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8 hours ago, tcconvert said:

It could be that my brief ride in the wagon version seemed so hard because every seat was occupied, but I couldn't help but notice every bump. I guess that because it was a "passenger" version I was expecting something cushier.

 

Passenger wagon & cargo van have the same exact suspension.  They did not retune the suspension for passenger wagon comfort.  The rear suspension is just a coil spring with a shock absorber alongside.  This is designed for cargo weight in the rear to balance against the engine & transmission in the front of the car.  Not engineered for comfort.  The best seat is 1st row driver & passenger, since it is midpoint between the front & rear wheels.  From there on back, it's bouncy time.  The 3rd row sits right above the rear wheels.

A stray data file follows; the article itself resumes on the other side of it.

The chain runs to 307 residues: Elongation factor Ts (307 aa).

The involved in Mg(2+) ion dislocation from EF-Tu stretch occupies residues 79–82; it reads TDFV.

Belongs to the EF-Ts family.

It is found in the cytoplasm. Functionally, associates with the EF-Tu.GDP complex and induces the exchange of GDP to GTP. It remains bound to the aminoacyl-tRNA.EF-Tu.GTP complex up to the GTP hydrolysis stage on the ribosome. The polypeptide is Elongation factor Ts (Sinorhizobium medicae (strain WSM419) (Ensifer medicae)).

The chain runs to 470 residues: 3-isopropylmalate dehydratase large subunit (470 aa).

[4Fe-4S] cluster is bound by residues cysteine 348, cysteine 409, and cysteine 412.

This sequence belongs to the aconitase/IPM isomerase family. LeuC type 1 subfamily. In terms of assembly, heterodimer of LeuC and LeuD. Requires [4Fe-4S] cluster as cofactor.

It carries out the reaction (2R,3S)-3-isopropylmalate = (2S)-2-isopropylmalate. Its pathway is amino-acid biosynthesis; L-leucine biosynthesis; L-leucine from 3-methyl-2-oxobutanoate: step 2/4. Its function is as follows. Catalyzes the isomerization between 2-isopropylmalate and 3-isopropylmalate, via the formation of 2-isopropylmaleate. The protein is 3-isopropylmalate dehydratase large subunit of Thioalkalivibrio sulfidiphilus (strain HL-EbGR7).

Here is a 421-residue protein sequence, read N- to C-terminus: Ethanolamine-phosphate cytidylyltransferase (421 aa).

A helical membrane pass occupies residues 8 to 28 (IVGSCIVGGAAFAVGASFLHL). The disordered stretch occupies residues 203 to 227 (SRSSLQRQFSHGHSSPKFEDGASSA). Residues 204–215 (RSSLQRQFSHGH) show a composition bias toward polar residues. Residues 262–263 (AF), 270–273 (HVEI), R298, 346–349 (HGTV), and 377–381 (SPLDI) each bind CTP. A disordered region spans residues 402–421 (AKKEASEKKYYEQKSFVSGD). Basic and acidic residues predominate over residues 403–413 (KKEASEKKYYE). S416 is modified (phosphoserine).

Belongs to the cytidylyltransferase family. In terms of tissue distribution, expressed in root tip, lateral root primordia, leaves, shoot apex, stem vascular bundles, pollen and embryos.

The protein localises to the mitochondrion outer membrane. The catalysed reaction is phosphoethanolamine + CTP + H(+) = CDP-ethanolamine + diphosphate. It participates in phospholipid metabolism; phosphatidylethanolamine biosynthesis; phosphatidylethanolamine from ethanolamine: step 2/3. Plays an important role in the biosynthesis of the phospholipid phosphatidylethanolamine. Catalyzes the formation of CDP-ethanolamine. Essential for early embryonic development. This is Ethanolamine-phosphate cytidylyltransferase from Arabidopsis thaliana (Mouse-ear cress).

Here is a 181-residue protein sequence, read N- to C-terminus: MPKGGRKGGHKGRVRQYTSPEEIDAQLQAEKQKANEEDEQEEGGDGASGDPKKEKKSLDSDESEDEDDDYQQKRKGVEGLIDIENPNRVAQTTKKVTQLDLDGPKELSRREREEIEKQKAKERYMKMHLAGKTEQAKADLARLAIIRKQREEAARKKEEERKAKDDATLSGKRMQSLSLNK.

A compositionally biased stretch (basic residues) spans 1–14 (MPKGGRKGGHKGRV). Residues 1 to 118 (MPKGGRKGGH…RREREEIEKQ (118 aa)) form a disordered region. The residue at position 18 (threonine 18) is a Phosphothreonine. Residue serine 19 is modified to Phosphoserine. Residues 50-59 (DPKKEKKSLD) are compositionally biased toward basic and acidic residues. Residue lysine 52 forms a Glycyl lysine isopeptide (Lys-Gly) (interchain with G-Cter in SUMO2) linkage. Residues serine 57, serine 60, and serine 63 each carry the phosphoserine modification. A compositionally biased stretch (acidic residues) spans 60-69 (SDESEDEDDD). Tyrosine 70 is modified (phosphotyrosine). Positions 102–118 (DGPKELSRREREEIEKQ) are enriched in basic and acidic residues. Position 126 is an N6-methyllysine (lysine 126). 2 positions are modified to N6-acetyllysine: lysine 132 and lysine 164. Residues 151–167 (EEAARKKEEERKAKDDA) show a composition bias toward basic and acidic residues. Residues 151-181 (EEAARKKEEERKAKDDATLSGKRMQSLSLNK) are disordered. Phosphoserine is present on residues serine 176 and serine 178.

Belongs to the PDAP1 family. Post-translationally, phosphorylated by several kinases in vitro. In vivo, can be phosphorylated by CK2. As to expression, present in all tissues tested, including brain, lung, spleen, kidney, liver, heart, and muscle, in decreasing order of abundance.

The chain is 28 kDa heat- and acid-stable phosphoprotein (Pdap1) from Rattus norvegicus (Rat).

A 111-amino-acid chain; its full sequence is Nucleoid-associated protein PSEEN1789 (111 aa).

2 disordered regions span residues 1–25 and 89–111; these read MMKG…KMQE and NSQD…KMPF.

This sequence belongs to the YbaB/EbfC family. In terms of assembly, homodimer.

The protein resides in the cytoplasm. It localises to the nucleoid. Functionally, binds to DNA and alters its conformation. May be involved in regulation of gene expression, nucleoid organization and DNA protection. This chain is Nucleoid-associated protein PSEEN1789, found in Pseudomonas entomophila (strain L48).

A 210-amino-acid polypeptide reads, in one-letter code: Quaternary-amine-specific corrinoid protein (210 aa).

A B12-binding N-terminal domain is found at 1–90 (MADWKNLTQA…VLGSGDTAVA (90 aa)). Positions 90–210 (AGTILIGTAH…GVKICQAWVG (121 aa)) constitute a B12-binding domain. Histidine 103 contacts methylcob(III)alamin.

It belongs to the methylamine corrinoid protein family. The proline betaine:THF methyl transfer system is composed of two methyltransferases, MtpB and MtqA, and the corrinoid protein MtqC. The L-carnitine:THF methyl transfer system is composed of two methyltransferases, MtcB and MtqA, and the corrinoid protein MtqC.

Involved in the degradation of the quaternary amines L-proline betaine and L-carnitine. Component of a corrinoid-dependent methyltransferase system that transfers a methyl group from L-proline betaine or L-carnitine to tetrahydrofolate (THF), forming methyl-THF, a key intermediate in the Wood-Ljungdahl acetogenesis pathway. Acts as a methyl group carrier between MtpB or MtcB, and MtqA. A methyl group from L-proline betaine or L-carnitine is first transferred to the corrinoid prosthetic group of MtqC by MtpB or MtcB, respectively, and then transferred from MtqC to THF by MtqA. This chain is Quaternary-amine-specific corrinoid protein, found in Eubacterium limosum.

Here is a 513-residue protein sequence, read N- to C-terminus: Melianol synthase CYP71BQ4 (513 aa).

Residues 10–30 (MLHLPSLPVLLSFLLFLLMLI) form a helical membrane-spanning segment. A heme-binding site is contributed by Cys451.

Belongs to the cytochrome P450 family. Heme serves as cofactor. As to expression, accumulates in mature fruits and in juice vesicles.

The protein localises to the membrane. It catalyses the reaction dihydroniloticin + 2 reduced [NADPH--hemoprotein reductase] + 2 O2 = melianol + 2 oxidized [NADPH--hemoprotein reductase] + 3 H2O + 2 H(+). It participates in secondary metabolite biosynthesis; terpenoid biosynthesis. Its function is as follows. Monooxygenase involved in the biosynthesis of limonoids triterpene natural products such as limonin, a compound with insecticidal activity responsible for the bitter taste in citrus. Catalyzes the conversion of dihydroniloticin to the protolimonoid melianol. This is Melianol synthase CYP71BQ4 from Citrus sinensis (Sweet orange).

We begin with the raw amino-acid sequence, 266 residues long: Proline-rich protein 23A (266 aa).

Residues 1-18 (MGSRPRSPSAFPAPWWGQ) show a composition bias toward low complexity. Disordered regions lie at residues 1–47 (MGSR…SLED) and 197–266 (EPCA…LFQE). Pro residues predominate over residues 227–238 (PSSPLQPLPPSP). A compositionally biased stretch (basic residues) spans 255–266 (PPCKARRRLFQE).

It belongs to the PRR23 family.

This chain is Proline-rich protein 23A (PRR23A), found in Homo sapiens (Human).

It's a better ride than my truck.  But far from luxury car comfort.  Kids don't seem to mind.  My friends don't complain, since the seats are wider, and there's more headroom & legroom, than any of their more expensive crossovers.  As one of my buddies pointed out, it's no more or less comfortable than those shuttle vans that you take from the airport.......i.e. Ford E150 or Transit E150.  Same rubber floor, same cloth seats, same big windows, same bumpy ride, same amount ambient noise.  I just make sure that there's a basket of fruit, warm muffins, morning papers, and fresh squeezed juice when I go to pick them up.  

 

8 hours ago, tcconvert said:

 I could get full-synth oil instead of the combo mix the dealer or an oil change shop gives me, for less cost, and would feel entirely comfortable going at least 10,000 miles between changes